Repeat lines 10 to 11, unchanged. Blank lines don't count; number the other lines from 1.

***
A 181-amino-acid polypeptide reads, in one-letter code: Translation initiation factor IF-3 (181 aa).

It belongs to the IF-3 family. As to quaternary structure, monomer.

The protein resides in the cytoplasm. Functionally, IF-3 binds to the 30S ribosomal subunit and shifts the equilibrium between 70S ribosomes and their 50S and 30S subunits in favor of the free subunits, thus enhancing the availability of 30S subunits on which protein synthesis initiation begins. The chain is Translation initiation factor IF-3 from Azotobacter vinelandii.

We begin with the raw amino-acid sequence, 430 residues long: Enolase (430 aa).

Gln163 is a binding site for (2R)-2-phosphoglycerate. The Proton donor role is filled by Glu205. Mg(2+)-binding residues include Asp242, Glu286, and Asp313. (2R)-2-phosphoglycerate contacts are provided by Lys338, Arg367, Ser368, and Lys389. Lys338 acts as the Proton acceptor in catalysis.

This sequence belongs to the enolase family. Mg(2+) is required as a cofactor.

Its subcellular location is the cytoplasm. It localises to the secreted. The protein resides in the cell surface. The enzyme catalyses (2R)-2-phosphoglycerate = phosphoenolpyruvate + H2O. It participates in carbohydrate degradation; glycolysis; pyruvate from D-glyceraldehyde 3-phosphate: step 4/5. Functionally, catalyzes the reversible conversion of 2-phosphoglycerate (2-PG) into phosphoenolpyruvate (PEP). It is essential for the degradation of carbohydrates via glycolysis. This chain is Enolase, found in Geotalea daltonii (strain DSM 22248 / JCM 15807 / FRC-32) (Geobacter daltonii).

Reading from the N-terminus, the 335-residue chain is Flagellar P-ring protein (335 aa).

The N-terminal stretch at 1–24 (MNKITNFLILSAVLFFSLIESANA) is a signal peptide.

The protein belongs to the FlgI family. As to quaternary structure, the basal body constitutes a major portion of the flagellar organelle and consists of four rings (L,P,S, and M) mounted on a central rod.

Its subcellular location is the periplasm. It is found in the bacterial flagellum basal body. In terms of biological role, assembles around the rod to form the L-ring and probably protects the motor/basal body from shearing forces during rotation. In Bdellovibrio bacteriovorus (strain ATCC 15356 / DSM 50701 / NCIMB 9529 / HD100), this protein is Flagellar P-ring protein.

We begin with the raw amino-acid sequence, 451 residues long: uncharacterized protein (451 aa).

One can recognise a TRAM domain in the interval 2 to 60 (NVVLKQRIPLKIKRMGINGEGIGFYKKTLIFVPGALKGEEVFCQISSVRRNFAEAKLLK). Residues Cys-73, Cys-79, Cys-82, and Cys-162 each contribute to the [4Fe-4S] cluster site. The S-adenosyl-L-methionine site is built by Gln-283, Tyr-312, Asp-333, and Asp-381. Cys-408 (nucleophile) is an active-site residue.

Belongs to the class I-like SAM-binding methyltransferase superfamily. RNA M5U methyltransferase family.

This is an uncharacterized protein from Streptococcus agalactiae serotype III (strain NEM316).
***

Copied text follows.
The protein belongs to the FlgI family. As to quaternary structure, the basal body constitutes a major portion of the flagellar organelle and consists of four rings (L,P,S, and M) mounted on a central rod.

Its subcellular location is the periplasm. It is found in the bacterial flagellum basal body. In terms of biological role, assembles around the rod to form the L-ring and probably protects the motor/basal body from shearing forces during rotation. In Bdellovibrio bacteriovorus (strain ATCC 15356 / DSM 50701 / NCIMB 9529 / HD100), this protein is Flagellar P-ring protein.